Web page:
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Andre Fernandes: Cubo

Phil DiPietro By

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The young, thirty-one year old Portuguese guitarist Andre Fernandes has control of his destiny, putting a multitude of factors in play to foster his own creativity as well as those of his talented cohorts. Like the protagonist of a self-help program, Fernandes engages in activities (like heading up his TOAP imprint) that engender circumstances allowing desired results to flourish—in this case a string of gorgeous small-group jazz sessions on TOAP. He also leads by example, as each successive release raises the bar for his labelmates.



Cubo builds on the outstanding Timbuktu (Tone of a Pitch, 2006) with an equally compelling set by his new band. Last time, he relied heavily on the contributions of American keyboardist Pete Rende for inspiration. Now Portugal's most renowned pianist, Mario Laginha, known for his longstanding association with chanteuse Maria Joao, has taken the giant step of joining forces with Fernandes. He's all over this recording as consummate soloist and colorist, showing ravenous capacity for the creative license allowed herein.



How to explain and differentiate Fernandes' thing? It involves erudite modern jazz infused by a respect for the attitude and mood of modern rock, spiced with touches of jazz "outness" coming solely from a colorist's perspective. There's little evidence of sounds associated with the country—no Samba , no Bossa, no Fado—but anyone can hear a freshness inspired by the particular song of the Portuguese Ocean, or the breezes that lift the weight of the air there in summer. It is its own uplifting, transporting, sumptuous, very sensual thing.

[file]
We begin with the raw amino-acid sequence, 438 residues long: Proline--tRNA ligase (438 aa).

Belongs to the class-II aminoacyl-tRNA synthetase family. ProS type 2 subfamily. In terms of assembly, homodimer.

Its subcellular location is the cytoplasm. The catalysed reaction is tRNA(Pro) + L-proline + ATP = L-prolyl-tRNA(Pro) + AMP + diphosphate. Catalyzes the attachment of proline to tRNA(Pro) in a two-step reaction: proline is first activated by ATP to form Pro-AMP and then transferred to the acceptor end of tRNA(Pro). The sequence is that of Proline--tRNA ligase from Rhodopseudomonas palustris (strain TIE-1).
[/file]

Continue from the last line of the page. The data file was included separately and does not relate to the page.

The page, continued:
These descriptors will mean more when listening to "Sal," beginning with Laginha's arpeggiated waves, driven by the syncopations of Nelson Cascais on electric bass, floated out by the ride cymbal of Alexandre Frazao. Surprisingly, Fernandes adds his own chorus, not with the guitar effects pedals he's mastered, but via multitracked vocals, his volume-swelled guitar adding dramatic arc. Before we know it, our listening environment becomes complicated, an ostinato guitar figure morphing into a head full of notes. Fernandes' transitions are truly seamless, his motific allusions illusory. Attention may be diverted, an effect softened, before you're swept into something else—like his magnificent solo, grown slowly, as Fernandes often does, from a seed germinated only when the song is stripped back to a pulse. Laginha goes skeletal, so the bass pulse and voices may better abet Fernandes' ascent. Building out of a reverb drenched sound spiced with rock inflections and arching through more note clusters fueled by added distortion, the piece then feathers in the sound of Fernandes' trademark harmonizer. It's this real-time improvisation, with tone coloration at the same time as linear information, that makes Fernandes so compelling a soloist.



Yes, this is the same band that can segue to "Perto," or "Near," accomplishing no less than conveying the sentiment of the word with simple strumming of acoustic guitar and filigree from the piano. The guitar solo is nearly superfluous, yet somehow captivating. Doesn't that define compulsive listening? So does Andre Fernandes.


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